The Cuckoo’s Egg in the Nobel Prize Nest, October 2006

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© Hazel Henderson, October 2006
www.hazelhenderson.com
(word count 712)


THE CUCKOO’S EGG IN THE NOBEL PRIZE NEST
by
Hazel Henderson

Peter Nobel, grandson of Alfred Nobel has been part of an academic movement critical of the economics prize as illegitimate. Nobel says “The Bank of Sweden, which set up this prize, is like a cuckoo that laid its egg in the nest of another decent bird, the Nobel Prize.” Many Nobel Laureates and scientists have protested that the Bank of Sweden Prize devalues the real Nobel Prizes and others believe that it should either be de-linked from the Nobels or abolished.

This year’s crop of Nobel prizes included another curious anomaly adding to the doubts about the prize in economics.

  • Celebrated Bangladeshi economist, Muhammad Yunus, who is renowned worldwide for expanding the scope of traditional village credit circles into the Grameen Bank’s multi-billion micro-credit lending to the poor, is deservedly recognized. But instead of receiving the prize for economics, Yunus was awarded the Nobel Peace Prize – a much greater honor.
  • Meanwhile, yet another mainstream US economist, Edmund Phelps of Columbia University is awarded the prize in economics. This lesser prize was set up in 1969 by the Central Bank of Sweden to help legitimate economics, which is widely acknowledged as more of an art than a science.

This Bank of Sweden Prize in Economic Science in Memory of Alfred Nobel – as the prize is actually called, has created wide controversy among mathematicians and physicists. They point out that economics is not a science and that many Bank of Sweden prize winners have misused mathematics to “dress-up” unproven notions or try to “prove” questionable hypotheses.

These mathematicians went public in December , 2004 in Sweden’s Dagens Nyheter, when they accused the winners, Edward C. Prescott and Finn E. Kydland of such practices in their 1977 article trying to “prove” why central banks should be free of political oversight – even by the most democratically-elected governments. I agree with Joseph Stiglitz, another Bank of Sweden Prize winner , who says “ Independent central banks that are not politically accountable undermine democracy “ in his Making Globalization Work.

Most Bank of Sweden prizes have gone to US “free market” economists and followers of the neo-liberal ( in US terminology, “ neo-conservative” ) Chicago School, beginning with the award to Milton Friedman in 1969. Some of these economists who use or misuse mathematics include those “rocket scientists” whose models of stock market behavior led to the collapse of the notorious hedge fund Long Term Capital Management (LTCM) in 1998. Their errors were so large and produced losses so great that LTCM almost caused a financial meltdown and required then US Federal Reserve Board Chairman, Alan Greenspan, to organize a bailout.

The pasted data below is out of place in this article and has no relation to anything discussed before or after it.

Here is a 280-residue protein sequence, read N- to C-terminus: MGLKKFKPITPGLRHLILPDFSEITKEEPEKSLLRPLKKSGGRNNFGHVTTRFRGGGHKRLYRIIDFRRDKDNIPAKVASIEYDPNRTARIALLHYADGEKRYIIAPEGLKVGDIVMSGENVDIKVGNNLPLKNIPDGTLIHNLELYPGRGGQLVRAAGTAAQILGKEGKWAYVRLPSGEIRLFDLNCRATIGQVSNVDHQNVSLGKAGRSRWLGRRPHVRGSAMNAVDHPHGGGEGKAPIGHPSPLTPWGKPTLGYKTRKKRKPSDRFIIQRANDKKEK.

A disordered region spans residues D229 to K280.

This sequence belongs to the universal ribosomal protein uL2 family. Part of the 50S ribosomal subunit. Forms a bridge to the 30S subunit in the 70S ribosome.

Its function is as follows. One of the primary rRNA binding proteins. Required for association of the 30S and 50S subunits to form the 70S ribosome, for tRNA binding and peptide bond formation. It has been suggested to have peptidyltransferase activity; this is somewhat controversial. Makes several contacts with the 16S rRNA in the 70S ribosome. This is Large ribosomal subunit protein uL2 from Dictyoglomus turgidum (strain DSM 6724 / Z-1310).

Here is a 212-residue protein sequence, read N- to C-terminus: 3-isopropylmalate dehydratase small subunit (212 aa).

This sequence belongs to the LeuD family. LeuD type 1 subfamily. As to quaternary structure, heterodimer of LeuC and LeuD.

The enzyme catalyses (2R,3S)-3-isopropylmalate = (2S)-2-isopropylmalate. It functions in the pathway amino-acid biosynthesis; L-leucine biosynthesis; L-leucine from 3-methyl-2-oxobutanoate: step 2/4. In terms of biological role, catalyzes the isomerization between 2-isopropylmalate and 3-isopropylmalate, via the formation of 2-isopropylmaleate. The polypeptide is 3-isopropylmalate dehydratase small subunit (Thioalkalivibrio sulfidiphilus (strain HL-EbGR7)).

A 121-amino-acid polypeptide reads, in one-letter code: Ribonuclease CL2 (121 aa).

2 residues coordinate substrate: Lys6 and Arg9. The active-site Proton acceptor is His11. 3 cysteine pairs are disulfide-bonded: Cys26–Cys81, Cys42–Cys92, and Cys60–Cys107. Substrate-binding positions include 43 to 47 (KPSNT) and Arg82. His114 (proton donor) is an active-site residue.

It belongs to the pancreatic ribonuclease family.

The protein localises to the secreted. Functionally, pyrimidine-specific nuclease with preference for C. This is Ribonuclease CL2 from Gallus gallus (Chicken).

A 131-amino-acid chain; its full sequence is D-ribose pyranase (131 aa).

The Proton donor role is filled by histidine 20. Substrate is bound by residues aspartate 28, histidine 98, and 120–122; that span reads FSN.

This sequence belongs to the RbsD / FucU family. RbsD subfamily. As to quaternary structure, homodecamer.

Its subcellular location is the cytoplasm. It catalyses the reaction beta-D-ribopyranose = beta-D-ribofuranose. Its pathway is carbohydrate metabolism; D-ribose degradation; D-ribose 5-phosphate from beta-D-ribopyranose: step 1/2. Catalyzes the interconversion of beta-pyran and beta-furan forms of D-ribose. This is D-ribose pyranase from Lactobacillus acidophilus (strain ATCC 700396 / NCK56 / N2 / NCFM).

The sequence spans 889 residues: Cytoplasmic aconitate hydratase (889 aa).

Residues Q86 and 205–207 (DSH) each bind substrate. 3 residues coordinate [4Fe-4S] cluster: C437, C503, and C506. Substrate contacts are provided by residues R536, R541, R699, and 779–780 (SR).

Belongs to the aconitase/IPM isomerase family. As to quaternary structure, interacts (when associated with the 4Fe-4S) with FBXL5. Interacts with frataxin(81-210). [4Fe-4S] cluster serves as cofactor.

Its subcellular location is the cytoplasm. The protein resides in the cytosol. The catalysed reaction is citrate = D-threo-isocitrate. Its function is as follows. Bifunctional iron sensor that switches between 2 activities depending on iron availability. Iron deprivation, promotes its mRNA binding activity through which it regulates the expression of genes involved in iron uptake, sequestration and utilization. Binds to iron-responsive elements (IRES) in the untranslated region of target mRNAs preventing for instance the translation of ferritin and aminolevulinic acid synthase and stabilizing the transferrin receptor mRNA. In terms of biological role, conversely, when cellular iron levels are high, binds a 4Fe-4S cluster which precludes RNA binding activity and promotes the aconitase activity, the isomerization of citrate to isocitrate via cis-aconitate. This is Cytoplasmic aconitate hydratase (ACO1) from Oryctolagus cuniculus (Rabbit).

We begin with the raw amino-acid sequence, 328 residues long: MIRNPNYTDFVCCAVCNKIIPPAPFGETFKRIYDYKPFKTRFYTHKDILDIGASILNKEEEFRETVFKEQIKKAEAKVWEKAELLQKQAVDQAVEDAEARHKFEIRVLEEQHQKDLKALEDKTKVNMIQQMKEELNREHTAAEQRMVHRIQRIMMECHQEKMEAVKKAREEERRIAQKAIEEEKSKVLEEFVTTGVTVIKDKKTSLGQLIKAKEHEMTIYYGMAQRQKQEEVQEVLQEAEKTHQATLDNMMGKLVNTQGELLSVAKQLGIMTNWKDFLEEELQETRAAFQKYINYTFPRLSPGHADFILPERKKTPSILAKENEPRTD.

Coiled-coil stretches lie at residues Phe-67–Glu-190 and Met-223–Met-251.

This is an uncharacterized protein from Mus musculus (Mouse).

So what is Edmund Phelps’ claim to fame? Phelps received the 2006 economics prize for his work on re-defining the so-called “natural” rate of unemployment beyond the so-called “Phillips Curve,” which erroneously postulated a trade-off between unemployment and inflation in a paper in 1958. Successive generations of uncritical economists adopted Phillips’ view; codified by central bankers for decades as the NAIRU (non-accelerating inflation rate of unemployment).

The NAIRU became central bankers’ justification for raising interest rates across the board to contain inflation at the expense of increasing unemployment. Yet it is widely-known that there are many ways to reduce inflation without punishing workers, homeowners and car-buyers. These include raising banks’ capital reserve requirements (cash they must keep on hand for depositors’ withdrawals) as China does; raising margin requirements for speculators borrowing to buy stocks; fostering credit unions to compete with banks and others.

Phelps’ work since 1967 has instead reinforced the idea of the NAIRU and even contends that unemployment is necessary to keep workers in line and compliant with their company bosses. Phelps later becomes concerned to understand why unemployment levels fluctuated for other reasons. In his Structural Slumps,(1994), he acknowledges other forces at work in our globalized economy. Meanwhile, Columbia University is battling suits charging discrimination against female professors, including the Argentinian-American economist/mathematician Graciela Chichilnisky, who worked on the Kyoto Protocol and invented catastrophe bonds. She proposed an International Bank for Environmental Settlements to provide for equitable allocation of any rights to emit pollution to every man, woman and child on the planet. Happily, the Support Committee for Professor Graciela Chichilnisky, who also holds a UNESCO Chair, now reports that Columbia University is making some restitution and has elected Professor Chichilnisky to Columbia’s Academic Senate.

When I spoke with Peter Nobel, he was not surprised at the award to Columbia’s Edmund Phelps, or at the problems of gender discrimination against their female professors. Nobel added a comment on Muhammad Yunus ,“It’s the first time in history that an economist gets a real Nobel Prize! ”Perhaps it is fitting that economist Muhammad Yunus who helped improve the lives of millions of poor people should get the real Nobel, the Peace Prize.

*****

Hazel Henderson , new book Ethical Markets: Growing the Green Economy (available December 2006) covers reform of capitalism and unsustainable, fossilized industrialism. She created the TV series “Ethical Markets” (www.EthicalMarkets.com) and the Calvert-Henderson Quality of Life Indicators regularly updated at (www.Calvert_Henderson.com).

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